Stunning news via The Associated Press. Undeterred by the stories of Dubai, the global financial apocalypse, a shaky national political system, the occasional war and sectarian violence, the Beirut-based developer Mohammed Saleh wants to develop “a 3.3-square-kilometre, artificial island shaped like a cedar tree as a major attraction off Lebanon's coast.”
This US$8 billion “paradise” would be aimed primarily at “Lebanese expatriates who have nostalgia for their country and would like to invest in it.” For reasons we can't yet process without experiencing cognitive failure, this marketing strategy will somehow insulate the project from the economic crisis.
In any case, if ever some reclusive billionaire who fantasizes about being the Rockefeller of archi-bloggers and then actually doles out patronage to these outsider spatialists, including us, we would like to use our grotesquely plump fellowship to create a sort of travel guide to the world's artificially terraformed coastlines. In the same illustrative vein as John Briscella's The Urban Gridded Notebook and Work AC's 49 Cities, we'll document with near encyclopedic breadth the fluctuating peripheries of Manhattan, Chicago, Singapore, Dubai, Tokyo and whatever cities that have undergone coastal expansion. San Francisco was once imagined with twin peninsular augments. What other cities were planned to be implanted with geological prosthesis? And what urban (hi)stories can one gleaned from these littoral recontouring?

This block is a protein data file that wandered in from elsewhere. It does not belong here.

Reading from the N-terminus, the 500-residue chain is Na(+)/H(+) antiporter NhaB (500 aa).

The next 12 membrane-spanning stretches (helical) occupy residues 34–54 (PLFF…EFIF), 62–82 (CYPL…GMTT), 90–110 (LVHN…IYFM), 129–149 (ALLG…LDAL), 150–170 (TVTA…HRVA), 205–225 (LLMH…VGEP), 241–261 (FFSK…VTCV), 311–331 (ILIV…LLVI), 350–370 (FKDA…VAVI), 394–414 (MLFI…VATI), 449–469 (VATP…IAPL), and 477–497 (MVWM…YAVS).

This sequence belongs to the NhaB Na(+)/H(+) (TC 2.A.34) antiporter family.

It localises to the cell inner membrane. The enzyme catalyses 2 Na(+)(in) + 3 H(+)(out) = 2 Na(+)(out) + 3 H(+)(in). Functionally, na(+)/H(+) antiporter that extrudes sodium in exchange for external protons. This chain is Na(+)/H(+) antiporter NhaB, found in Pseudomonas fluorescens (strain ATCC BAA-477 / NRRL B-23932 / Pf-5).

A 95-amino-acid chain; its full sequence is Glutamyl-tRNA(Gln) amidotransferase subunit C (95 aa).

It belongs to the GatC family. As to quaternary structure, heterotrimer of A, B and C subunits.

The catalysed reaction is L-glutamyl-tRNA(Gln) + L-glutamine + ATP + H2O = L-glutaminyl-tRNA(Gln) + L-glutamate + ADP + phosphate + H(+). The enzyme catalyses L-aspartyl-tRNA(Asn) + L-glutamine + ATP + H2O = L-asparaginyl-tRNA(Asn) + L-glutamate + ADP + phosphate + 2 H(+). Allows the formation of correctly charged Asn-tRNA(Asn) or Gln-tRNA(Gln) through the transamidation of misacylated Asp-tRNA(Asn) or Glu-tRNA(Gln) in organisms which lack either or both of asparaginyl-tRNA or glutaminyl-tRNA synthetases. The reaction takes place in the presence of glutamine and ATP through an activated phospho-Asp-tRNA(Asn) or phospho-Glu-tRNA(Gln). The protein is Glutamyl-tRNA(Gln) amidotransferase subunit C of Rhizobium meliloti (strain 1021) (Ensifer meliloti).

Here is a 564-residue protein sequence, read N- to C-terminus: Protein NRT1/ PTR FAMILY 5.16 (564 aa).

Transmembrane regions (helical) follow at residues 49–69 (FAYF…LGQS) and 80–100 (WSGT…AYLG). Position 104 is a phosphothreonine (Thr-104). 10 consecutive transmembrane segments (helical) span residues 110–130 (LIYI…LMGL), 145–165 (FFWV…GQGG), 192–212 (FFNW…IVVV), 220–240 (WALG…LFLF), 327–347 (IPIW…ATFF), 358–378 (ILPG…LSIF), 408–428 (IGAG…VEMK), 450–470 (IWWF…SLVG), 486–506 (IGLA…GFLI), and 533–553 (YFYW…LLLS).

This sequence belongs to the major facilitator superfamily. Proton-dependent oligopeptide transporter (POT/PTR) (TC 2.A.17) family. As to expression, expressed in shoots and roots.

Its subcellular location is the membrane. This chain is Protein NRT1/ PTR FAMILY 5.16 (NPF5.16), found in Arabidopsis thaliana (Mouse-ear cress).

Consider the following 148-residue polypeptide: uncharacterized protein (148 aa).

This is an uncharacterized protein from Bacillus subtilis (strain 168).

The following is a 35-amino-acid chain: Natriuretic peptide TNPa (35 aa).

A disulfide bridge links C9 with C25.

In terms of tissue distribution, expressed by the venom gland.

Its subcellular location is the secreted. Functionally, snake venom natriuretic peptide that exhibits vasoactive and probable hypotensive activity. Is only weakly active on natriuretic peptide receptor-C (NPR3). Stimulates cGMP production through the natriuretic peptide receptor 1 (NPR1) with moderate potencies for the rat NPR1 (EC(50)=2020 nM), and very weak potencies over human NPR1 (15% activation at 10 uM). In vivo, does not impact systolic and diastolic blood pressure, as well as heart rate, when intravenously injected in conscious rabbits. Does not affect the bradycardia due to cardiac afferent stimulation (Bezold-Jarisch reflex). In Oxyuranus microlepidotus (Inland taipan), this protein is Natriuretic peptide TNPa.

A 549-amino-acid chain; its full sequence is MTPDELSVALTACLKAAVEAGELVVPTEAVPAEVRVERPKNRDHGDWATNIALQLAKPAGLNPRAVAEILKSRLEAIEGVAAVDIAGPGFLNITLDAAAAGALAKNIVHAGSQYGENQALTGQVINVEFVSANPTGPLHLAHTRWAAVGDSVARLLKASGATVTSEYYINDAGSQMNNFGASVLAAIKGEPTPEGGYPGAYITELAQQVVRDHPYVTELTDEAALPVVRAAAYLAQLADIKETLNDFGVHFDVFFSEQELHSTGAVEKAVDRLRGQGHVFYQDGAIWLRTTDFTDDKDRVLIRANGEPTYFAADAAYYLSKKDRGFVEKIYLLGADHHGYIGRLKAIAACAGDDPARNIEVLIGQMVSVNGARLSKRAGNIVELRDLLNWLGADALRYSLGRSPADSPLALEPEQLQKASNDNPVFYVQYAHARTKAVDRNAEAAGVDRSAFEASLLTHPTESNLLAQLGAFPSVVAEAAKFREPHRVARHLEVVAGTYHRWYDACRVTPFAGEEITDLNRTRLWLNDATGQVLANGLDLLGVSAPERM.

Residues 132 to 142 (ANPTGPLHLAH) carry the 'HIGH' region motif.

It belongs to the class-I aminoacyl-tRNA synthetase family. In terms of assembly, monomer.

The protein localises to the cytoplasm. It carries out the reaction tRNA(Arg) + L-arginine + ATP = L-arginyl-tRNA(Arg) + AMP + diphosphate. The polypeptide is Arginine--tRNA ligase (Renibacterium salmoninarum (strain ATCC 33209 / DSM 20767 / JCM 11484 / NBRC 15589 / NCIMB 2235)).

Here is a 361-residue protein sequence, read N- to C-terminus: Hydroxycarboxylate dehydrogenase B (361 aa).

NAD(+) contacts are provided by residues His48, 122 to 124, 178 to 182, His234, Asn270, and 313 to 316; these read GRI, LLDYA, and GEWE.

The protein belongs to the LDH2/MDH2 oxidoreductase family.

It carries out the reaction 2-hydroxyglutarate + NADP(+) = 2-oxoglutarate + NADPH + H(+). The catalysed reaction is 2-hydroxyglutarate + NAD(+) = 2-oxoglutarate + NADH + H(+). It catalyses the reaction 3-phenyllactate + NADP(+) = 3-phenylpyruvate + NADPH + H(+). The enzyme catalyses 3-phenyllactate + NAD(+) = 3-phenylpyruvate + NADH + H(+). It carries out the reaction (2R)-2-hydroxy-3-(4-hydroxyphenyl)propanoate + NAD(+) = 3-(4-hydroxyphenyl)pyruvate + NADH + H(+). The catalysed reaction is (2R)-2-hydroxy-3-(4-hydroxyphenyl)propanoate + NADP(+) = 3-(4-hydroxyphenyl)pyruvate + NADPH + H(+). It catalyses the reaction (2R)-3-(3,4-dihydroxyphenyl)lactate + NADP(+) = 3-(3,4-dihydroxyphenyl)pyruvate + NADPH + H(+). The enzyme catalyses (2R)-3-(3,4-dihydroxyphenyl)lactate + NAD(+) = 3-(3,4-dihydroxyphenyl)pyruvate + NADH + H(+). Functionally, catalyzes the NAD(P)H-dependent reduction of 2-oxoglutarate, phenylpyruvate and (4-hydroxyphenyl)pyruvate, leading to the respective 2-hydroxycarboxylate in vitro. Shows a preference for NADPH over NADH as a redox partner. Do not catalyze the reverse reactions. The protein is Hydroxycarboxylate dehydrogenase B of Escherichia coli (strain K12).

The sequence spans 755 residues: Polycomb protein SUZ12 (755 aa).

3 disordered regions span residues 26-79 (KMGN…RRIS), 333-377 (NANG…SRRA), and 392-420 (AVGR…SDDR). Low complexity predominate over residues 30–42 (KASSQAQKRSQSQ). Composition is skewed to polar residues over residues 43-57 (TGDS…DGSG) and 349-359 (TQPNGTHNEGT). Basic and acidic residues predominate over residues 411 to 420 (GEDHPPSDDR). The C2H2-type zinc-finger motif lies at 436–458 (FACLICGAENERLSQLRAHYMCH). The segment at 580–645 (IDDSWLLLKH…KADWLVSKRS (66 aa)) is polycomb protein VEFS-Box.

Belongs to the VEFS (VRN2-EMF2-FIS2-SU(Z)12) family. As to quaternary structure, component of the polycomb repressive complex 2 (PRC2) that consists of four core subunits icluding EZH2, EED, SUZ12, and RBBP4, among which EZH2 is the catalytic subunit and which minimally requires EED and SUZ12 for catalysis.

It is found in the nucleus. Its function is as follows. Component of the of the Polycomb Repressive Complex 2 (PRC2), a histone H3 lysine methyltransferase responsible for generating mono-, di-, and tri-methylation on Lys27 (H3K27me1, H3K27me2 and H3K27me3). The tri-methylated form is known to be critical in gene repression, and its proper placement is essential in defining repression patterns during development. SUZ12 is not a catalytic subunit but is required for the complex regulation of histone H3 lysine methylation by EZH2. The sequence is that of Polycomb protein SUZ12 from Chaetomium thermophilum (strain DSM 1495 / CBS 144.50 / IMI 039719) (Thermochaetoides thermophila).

It will be an antipode history to the future extractive history of sea level rise.
We Are All Doomed